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Schools have been raided, threatened during the Myanmar recovery crisis | Conflicting Issues

103 schools and other learning centers were raided in May, new information from Save the Children reveals, fearing that the safety of students could be compromised in the aftermath of the February 1 military coup.

The Children’s Rights Commission said explosive devices and grenades were used in many attacks.

“Save the Children is a shock to these threats, which not only endanger the lives of children, but also undermine what has already been a threat to children’s education in Myanmar,” it said in a statement.

“School is a safe haven for children and should not be neglected. The attack on schools is a serious breach of the children’s rights, and no school should be deliberately violated.

The coronavirus had already taken over children in Myanmar during the months of training when Prime Minister Min Aung Hlaing overthrew the government on February 1, arresting elected leader Aung San Suu Kyi and government officials.

Since then, thousands of people have taken to the streets in protest, and the military has used force to destroy its opponents. The Assistance Association for Political Prison reports that at least 860 people have been killed and about 5,000 people are in prison.

In the past, under the auspices of the military, embassies have closed universities and, as of February 1, the military has taken over many schools and universities in the country. Thousands of teachers joined in a disobedient group released.

When schools were set on fire or detonated by a bomb, it is not clear who caused the attacks. The military has accused the anti-government movement, but freedom fighters have told independent reporters in Myanmar that they are only fighting against the military and will not harass civilians.

Save the Children told Al Jazeera that it “does not have reliable information” for those leading.

Authorities fired thousands of teachers for taking part in protests [File: Kaung Zaw Hein/EPA]

UNICEF has also reported “an explosion” in schools, teaching centers and offices “in recent weeks.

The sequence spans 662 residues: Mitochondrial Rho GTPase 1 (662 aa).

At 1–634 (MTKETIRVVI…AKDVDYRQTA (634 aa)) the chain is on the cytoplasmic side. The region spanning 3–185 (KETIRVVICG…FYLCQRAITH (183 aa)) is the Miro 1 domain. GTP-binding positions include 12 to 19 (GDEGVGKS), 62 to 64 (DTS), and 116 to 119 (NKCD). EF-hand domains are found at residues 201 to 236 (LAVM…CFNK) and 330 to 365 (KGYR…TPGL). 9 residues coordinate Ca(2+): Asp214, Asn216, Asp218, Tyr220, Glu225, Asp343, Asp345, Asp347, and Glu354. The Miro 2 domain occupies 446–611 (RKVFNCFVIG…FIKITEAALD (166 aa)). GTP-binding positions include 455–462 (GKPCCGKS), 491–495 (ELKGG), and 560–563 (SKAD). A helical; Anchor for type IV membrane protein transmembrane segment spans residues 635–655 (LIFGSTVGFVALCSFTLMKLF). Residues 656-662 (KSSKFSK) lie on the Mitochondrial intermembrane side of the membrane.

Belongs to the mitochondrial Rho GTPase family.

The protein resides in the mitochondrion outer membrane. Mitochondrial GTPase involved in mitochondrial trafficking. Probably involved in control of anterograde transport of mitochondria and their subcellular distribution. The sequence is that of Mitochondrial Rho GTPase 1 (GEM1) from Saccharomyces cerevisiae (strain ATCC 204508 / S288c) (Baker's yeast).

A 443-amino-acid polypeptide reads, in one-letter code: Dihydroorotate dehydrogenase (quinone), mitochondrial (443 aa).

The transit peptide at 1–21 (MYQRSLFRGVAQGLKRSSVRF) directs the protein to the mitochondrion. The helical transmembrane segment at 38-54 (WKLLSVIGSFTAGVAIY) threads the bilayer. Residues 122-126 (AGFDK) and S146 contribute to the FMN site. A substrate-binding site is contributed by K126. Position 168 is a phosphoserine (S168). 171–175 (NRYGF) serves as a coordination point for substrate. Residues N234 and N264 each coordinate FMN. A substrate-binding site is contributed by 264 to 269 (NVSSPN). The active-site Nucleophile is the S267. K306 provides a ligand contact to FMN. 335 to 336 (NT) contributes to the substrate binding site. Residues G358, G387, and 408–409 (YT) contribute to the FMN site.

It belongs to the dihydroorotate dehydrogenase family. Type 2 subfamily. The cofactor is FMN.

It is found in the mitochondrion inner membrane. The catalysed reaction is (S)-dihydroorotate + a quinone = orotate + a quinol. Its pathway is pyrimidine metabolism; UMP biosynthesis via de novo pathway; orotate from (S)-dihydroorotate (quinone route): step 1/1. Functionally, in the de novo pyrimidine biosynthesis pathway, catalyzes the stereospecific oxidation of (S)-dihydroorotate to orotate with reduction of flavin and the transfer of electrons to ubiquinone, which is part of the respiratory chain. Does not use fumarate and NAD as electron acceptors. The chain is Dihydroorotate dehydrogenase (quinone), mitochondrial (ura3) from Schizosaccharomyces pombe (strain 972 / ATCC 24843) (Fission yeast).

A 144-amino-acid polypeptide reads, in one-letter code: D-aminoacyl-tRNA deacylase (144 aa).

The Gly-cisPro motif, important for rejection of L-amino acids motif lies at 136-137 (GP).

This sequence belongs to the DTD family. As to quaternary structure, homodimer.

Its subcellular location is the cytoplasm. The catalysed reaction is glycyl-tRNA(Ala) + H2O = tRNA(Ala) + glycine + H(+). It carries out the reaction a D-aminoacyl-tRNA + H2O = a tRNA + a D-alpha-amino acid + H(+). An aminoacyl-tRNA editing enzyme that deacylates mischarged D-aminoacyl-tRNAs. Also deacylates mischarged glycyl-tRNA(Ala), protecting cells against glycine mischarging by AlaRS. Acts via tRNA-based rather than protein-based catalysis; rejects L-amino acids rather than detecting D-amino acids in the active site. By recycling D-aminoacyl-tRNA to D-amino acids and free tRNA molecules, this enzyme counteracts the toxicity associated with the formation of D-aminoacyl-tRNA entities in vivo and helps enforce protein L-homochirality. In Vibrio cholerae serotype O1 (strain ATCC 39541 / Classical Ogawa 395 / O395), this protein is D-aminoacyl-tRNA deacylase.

“Violence in schools or around schools is totally unacceptable,” the UN office in Myanmar said in Facebook on June 3. “Schools and other educational institutions need to be protected from conflicts and violence. . ”

Soldiers in schools

Children in public schools started returning to their classrooms at the beginning of the month, but many young people are too scared to go.

“I haven’t been able to go to school for the last year because of the virus. And this year I would not dare to go, “a 10-year-old girl from Magway County told the agency.” I want to go to school, but I’m scared. Even though the school gates are closed, there are soldiers inside, and I’m afraid of the military. explosions while there. ”

The Myanmar Teachers’ Association told The Irrawaddy newspaper, Myanmar’s media outlet, that less than a million students have returned to school out of concern for their safety.

Pictures of the first day of school were broadcast on television showing armed soldiers at school gates, buses and even classrooms, some apparently encouraging young children to carry guns.

“Even for us, we are concerned about the violence that can occur when we go outside while the military continues to harass civilians,” the mother of a high school student told The Irrawaddy, expressing concern in front of the military. “How can we send our baby to a place where we can’t even see if anything has happened to them?”

The strike has taken over at least 60 schools and universities across the country since March, says Save the Children.

“The military does not have a place in schools or other places of learning,” it said in a statement. “In any case, children should not be armed with all kinds of weapons. The reckless behavior of armed men is unethical, puts children at risk and violates international law on education. ”

Students outside their school in Sittwe, Rakhine state capital, June 1 to start a new term [Stringer/AFP]

Myanmar signed the UN Convention on the Rights of the Child, which states that all children have the right to adequate education.

Save the Children says the international community, including governments and member states of the Association of Southeast Asia Nations, should address these threats and provide safe and inclusive education in response to the Myanmar crisis.

“Children are often the victims of conflict and violence, and what is happening to children in Myanmar at the moment may not be so urgent.” the group told Al Jazeera in an email.

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